Entrance Examination Board and subscribes to the principle that the amount of 
financial assistance offered a student should be based on financial need. In addition 
to parental support, it is expected that students will be prepared to assume respon- 
sibility for a substantial portion of their college expenses through summer savings 
and campus employment. Scholarships, grants, and College Work-Study Program 
assistance are provided by the University to supplement parental support and stu- 
dent self-help, not to replace these sources. 

Included with the Application for Financial Aid are instructions to indicate 
which financial statement the student must submit in order to demonstrate financial 
need. (See table 5 on page 81.) 

The Office of Student Financial Aids, University of Illinois at Urbana-Cham- 
paign, 420 Student Services Building, 610 East John Street, Champaign, Illinois 
61820, is open to students, prospective students, parents, and others who desire 
information and counseling regarding matters of financial assistance. Office hours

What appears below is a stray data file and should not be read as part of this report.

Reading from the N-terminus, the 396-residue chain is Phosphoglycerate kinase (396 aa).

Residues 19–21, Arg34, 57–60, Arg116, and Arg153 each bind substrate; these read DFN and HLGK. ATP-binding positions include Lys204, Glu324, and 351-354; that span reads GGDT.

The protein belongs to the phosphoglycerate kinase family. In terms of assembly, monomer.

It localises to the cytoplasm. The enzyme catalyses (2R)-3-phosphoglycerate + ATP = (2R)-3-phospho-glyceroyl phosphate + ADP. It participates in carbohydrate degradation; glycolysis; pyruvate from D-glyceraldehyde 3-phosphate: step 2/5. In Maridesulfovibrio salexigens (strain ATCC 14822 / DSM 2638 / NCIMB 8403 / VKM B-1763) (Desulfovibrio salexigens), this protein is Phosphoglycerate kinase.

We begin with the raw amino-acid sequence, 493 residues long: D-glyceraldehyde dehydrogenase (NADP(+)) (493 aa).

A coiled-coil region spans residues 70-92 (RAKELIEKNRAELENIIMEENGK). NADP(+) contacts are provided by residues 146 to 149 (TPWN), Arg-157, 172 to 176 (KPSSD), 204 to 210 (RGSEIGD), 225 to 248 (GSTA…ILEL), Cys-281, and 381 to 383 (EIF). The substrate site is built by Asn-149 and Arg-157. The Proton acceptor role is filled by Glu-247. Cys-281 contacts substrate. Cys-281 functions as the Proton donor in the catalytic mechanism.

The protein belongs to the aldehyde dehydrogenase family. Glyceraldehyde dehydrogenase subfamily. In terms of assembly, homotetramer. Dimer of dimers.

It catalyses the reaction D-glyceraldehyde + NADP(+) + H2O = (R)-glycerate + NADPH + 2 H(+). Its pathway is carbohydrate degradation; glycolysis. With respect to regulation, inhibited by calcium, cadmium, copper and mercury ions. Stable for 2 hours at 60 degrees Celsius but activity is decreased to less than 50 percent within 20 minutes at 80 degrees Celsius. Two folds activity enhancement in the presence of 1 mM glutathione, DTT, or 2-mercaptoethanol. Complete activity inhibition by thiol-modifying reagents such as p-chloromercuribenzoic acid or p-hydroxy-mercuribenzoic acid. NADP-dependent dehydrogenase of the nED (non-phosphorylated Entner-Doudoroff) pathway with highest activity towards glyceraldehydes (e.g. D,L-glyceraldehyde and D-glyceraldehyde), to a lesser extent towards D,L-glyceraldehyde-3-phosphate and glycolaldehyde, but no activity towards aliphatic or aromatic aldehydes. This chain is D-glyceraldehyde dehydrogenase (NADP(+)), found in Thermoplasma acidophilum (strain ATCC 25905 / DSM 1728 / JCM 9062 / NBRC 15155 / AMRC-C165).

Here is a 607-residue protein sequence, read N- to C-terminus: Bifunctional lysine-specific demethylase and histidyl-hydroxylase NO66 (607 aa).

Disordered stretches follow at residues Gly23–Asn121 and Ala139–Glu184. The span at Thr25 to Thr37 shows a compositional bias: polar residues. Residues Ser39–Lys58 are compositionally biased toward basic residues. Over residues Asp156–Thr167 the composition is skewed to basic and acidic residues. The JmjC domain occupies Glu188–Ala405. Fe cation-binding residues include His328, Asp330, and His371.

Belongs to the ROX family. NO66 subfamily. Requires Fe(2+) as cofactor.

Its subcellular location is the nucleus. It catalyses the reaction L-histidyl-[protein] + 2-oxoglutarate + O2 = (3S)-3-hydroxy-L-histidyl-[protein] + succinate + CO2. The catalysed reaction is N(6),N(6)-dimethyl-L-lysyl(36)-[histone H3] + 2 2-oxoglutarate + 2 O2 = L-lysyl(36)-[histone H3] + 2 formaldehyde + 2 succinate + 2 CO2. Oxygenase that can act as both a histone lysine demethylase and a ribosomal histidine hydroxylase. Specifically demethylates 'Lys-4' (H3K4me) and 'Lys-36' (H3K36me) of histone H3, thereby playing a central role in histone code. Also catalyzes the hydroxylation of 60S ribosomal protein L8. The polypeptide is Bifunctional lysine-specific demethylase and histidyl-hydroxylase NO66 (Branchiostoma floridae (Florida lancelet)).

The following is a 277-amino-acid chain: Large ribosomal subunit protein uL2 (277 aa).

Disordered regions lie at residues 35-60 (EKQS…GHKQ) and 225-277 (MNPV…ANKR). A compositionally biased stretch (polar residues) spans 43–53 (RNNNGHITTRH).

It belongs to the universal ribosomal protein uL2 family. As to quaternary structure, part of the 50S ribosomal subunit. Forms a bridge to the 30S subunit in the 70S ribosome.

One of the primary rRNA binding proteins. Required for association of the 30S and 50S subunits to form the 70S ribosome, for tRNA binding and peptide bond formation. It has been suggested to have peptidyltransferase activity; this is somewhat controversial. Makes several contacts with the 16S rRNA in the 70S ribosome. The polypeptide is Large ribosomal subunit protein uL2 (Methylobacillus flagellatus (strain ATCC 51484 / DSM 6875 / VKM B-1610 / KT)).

are: Monday through Friday from 9:00 a.m. to 12:00 noon and 1:00 to 4:00 p.m., 
except all-campus holidays. 



FINANCIAL AID 



81 



Table 5: How to Apply for Financial Aid through the Office of Student 
Financial Aids 

1. You must file the appropriate financial statement as soon as possible after 
October 1. 



If during the preceding 
tax year you have not 
resided with, been 
claimed as a dependent 
for federal income tax 
purposes by, or been the 
recipient of $600 or 
more from parents or 
guardians, and will not 
during the period cov- 
ered by the Application 
for Financial Aid (AFA). 



All other applicants. 



You may complete sec- 
tion III of the AFA per 
the instructions and 
thereby request an Inde- 
pendent Student's Finan- 
cial Statement (ISFS) from 
the Office of Student 
Financial Aids. 



Should obtain a Parent's 
Confidential Statement* 
(PCS) from: 1) most high 
schools, or 2) the Office 
of Student Financial Aids. 



Return the PCS or ISFS 
to the Office of Student 
Financial Aids before 
March 15. 



* High school seniors and 
college students wishing 
to transfer to the Univer- 
sity of Illinois ot Urbana- 
Champaign may substi- 
tute Family Financial 
Statement (FFS) for the 
PCS. 



2. Applications for Financial Aid must be filed before March 15 to receive first